Mother going into care,owning half the house question

Hello,

Sorry in advance if this is in the wrong section.

My mother has vascular dementia and will probably soon have to go into care.
We each own half of the house that i currently live in with her(i pay the mortgage),would we have to sell the house to pay for her care costs?
Where do i stand on the matter? I'm right in thinking it cannot be transferred to me also as that is "deprivation of assets"?

Thanks alot for your time.
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Replies

  • Savvy_SueSavvy_Sue Forumite
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    Welcome. May I ask how old you are - as that is a relevant question!

    How long have you jointly owned the house, and did mum ever pay anything into it might be other relevant questions.
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  • InlimboInlimbo Forumite
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    Hi,thanks for your answer.

    I am 34 and have jointly owned the house for 12 years. My mum has never had to pay anything into it. Since day one it was always taken from my bank account.
    Thanks again.
  • seven-day-weekendseven-day-weekend Forumite
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    I don't think you would have to sell the house if it has been half yours for twelve years, and you also live in it. I don't think you can be forced to sell your half, and who would buy half a house?
    (AKA HRH_MUngo)
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  • edited 14 April 2012 at 2:00PM
    sleepless_saversleepless_saver Forumite
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    edited 14 April 2012 at 2:00PM
    Have a look at this Age UK factsheet (pdf) - section 8 deals with valuation of jointly owned property for care home financial assessments.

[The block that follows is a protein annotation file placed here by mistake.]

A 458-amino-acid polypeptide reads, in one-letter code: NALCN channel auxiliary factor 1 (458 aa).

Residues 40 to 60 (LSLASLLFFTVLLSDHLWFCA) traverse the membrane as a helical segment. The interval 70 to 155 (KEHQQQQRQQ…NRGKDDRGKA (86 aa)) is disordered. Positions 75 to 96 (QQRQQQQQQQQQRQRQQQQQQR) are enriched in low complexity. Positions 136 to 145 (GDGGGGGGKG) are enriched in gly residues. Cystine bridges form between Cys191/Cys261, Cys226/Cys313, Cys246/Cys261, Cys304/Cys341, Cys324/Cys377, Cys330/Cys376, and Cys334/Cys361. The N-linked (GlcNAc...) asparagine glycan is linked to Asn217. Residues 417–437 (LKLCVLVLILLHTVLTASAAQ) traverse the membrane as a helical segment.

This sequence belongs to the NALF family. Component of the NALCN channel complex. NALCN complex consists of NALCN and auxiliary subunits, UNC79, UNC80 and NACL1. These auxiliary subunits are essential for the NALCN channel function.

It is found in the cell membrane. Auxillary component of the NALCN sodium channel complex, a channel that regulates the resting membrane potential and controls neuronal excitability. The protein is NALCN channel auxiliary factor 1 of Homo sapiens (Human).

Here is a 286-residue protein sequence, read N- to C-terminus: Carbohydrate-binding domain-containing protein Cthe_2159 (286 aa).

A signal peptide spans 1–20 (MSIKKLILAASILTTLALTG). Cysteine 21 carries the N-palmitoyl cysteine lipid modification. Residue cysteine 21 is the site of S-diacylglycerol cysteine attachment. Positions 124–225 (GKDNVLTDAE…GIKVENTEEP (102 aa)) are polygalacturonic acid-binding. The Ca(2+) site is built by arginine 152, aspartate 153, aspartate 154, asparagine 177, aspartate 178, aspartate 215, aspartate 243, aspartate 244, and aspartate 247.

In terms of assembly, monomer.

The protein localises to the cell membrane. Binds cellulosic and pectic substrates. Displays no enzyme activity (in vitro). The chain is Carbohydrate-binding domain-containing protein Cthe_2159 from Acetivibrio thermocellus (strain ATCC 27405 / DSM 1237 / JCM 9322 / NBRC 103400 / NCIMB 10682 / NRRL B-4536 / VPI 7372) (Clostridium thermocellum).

Also have a look at section 11 - for if you ever do want to sell.
  • InlimboInlimbo Forumite
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    Thank you both for the replies,i'll see how it goes with the LA regarding it.
  • Savvy_SueSavvy_Sue Forumite
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    I haven't looked at the factsheets, but ...
    Inlimbo wrote: »
    I am 34 and have jointly owned the house for 12 years. My mum has never had to pay anything into it. Since day one it was always taken from my bank account.
    what was the reason for putting it into joint names? Did Mum put in a large deposit maybe? Because if not, and the house had always been in your sole name, then there would be no question of the house or part of the house being considered part of your mother's assets, would there?
    I don't think you would have to sell the house if it has been half yours for twelve years, and you also live in it. I don't think you can be forced to sell your half, and who would buy half a house?
    I wondered if you were right, but of course you are - the situation which can be really difficult is when someone who does NOT own (part of) the house is left there alone when another person is taken into care, and continuing to think about it, I think that's where there's an age question.

    So apologies for asking that when I suspect it wasn't actually relevant.
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  • InlimboInlimbo Forumite
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    Oh it was in joint names because it was purchased on a "right to buy" using my mum's discount she had built up.
    So i guess that technically counts as putting something into the property,can't believe i didn't think of that!

    Thanks again.
  • realshannonrealshannon Forumite